Louise Hawkley, PhD, says we should think of loneliness not as a state but as a motivation to get social. Here’s how:

Get out and about. You don’t have to be best friends with someone to benefit from interaction. Amity Brown, who is separated from her husband, takes walks around her neighborhood, smiling at people she passes. “When I started getting to know the neighborhood and the people around me, I felt like part of a community,” she says.

Be selective about making friends. Hawkley points out that if you’re desperate for relationships, you may be willing to tolerate unacceptable treatment. Now that Brown is feeling more stable, she says, “I’m more careful when I choose my friends to make sure they’re low-drama.”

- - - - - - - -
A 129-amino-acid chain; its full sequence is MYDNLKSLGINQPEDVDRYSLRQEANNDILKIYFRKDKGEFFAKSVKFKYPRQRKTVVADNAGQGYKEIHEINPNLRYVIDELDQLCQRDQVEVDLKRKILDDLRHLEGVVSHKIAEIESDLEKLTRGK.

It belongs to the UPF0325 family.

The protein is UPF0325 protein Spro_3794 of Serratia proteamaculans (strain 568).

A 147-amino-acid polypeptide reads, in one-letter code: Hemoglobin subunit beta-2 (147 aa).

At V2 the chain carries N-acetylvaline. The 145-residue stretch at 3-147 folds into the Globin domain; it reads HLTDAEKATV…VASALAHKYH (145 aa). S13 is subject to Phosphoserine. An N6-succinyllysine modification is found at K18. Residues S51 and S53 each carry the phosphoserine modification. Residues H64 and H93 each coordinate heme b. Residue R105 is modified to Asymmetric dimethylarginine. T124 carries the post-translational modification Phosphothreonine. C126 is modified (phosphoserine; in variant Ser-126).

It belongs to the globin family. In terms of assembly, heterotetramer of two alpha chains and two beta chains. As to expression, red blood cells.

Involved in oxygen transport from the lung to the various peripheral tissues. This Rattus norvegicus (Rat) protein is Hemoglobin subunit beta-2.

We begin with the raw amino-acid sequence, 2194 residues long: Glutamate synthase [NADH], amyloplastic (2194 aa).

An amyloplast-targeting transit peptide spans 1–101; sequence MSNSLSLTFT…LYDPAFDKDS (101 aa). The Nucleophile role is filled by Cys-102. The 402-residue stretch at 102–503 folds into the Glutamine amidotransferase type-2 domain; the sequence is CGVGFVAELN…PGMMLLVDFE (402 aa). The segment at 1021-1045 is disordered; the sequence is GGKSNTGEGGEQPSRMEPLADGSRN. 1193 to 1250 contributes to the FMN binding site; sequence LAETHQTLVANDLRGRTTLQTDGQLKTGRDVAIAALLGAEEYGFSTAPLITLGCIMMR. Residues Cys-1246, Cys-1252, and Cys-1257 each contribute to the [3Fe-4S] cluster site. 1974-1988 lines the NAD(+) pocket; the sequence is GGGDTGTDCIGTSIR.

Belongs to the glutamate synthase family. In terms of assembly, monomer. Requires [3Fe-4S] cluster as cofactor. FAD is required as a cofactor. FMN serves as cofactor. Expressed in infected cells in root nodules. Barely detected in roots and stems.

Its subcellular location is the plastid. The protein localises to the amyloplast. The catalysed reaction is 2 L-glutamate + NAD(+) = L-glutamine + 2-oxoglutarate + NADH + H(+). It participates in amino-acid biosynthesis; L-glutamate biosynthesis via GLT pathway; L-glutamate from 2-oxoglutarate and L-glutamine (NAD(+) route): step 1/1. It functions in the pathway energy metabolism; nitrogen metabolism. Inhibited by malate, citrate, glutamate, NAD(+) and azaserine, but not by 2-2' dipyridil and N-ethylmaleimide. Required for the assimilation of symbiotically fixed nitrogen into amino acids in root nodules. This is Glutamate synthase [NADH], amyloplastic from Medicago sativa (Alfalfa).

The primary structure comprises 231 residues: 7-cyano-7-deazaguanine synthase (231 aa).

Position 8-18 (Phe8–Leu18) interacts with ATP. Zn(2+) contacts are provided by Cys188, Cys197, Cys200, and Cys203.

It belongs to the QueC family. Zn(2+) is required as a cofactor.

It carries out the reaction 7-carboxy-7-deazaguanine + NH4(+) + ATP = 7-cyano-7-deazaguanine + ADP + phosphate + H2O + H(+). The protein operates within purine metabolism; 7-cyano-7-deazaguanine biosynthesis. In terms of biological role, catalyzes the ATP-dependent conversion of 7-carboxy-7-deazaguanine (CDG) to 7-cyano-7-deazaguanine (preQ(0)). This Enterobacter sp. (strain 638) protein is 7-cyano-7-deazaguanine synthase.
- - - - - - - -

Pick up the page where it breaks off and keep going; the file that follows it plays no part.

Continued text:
Stay positive. Lonely people tend to expect rejection, which makes it more likely to happen. Social cognitive therapy can help people reframe their thoughts about how others see them.

 

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